Now locate a piton in a small crack on the wall at about hip level and belay here (or so I hear. I don't recall if I found it). You want to climb the obvious deep chimney just to the left of this piton for a full 70 meter pitch (Class 5.4). The chimney itself is filled with loose rock but the rock just to the left (north) is more solid. However, it is fractured so don't pass up pro opportunities and expect mildly runout climbing. The climb is very low angle (about 60-65 degrees) so it isn't difficult, but extreme care should be taken not to pull any large blocks down which may take your leader down with it. The belayer for the most part will be out of the fall zone but it's best to try to keep all the rocks in place and wear a helmet.
If you are climbing the chimney with a 60m rope, you will find a 'thank god' belay right at the end of the rope under an overhanging boulder to the left of the main chimney. This may be the only part of the chimney where you can get 2-3 pieces of gear close enough to equalize into a proper anchor. The steep loose crux is right above and risks a factor 2 fall onto the anchor.
At the top of the chimney, around 12,660 feet, reach a flat section of the ridge and belay your second up on a nice horn. Once atop the chimney, hike across the short flat section of ridge and scramble 100 feet up an obvious gully just to the right (south) of the crest (Class 3). Exit to the right and make another short ledge traverse. Climb briefly up to the ridge crest and above a very exposed 10 foot section of ledge. Pass through a tiny notch just below the summit and continue 30 feet up the ridge to the flat summit ridge (Class 3). Walk easily along the summit ridge for 100 yards to the highest point!
To start this route you need to get to the summit of West Granite Peak. Use either the Southwest Ridge route approaching via Aero Lakes or the West face route approaching via Huckleberry Creek. You will have some fun bushwacking on use trails, beautiful alpine tundra, and a long talus slog. There is a nice campsite at the outlet of Princess Lake & the outlet at Avalanche Lake (more exposed but better views).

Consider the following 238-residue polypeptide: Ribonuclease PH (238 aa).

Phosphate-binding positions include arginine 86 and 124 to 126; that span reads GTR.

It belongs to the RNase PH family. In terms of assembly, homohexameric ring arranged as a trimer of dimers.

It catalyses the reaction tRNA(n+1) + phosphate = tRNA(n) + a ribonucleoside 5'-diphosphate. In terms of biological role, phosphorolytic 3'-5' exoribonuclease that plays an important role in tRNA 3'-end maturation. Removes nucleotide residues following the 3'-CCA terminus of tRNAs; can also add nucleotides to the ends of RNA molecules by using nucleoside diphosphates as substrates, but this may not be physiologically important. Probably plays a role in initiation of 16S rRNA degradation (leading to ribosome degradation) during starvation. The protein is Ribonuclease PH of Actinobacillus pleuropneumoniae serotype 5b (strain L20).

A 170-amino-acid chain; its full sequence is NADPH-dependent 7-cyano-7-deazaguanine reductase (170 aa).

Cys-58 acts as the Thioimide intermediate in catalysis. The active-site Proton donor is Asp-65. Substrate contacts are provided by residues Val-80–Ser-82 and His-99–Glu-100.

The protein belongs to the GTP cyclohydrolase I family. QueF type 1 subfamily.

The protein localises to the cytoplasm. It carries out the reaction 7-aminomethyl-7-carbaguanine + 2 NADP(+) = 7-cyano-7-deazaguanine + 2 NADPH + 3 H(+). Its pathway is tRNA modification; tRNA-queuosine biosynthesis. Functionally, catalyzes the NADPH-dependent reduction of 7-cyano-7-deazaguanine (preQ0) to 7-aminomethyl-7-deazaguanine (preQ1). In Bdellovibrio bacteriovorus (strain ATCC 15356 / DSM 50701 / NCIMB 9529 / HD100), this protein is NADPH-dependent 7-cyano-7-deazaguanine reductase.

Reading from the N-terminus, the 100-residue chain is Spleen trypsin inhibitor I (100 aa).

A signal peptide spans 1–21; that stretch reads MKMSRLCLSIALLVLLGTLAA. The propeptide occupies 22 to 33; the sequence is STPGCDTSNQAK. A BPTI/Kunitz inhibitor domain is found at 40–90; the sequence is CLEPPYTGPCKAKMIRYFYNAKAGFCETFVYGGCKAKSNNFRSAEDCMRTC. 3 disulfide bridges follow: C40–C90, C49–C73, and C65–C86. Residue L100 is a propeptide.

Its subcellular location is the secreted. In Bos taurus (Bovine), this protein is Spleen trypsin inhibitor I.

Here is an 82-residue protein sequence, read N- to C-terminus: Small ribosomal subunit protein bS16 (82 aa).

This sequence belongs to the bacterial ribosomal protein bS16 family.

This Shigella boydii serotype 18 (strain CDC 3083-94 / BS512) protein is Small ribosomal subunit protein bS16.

Bring a standard light alpine rack (cams & nuts). Smaller sizes are especially helpful on the crux section.
Charlotte at the confidence-inspiring anchor for the VERY long and exposed rappel.
The ass crack of Granite Peak (aka. the crux chimney of the traverse).
Charlotte descending the loose chute beneath the cl. 4 downclimb, before more enjoyable cl. 3-4 ridge scrambling.
Charlotte leading the way traversing from West Granite Peak to Granite Peak.
A climber signing the summit log of Granite Peak, seen from West Granite Peak. YOU have a ways left to go, my friend!
The initial downclimb off of West Granite Peak.
The easiest side on the intriguing spire seen on the approach to West Granite Peak.
Map of the various routes on Granite Peak.
Not a bad view on the approach to West Granite Peak.
Not a bad view on the approach to West Granite Peak. Looks like there might be some routes up there...
West (left) and East (right) Granite Peak seen from Avalanche Lake. The East Ridge ascends on the left, and the traverse (5.4) links the two summits following the craggy skyline.
View from Avalanche Lake campsite.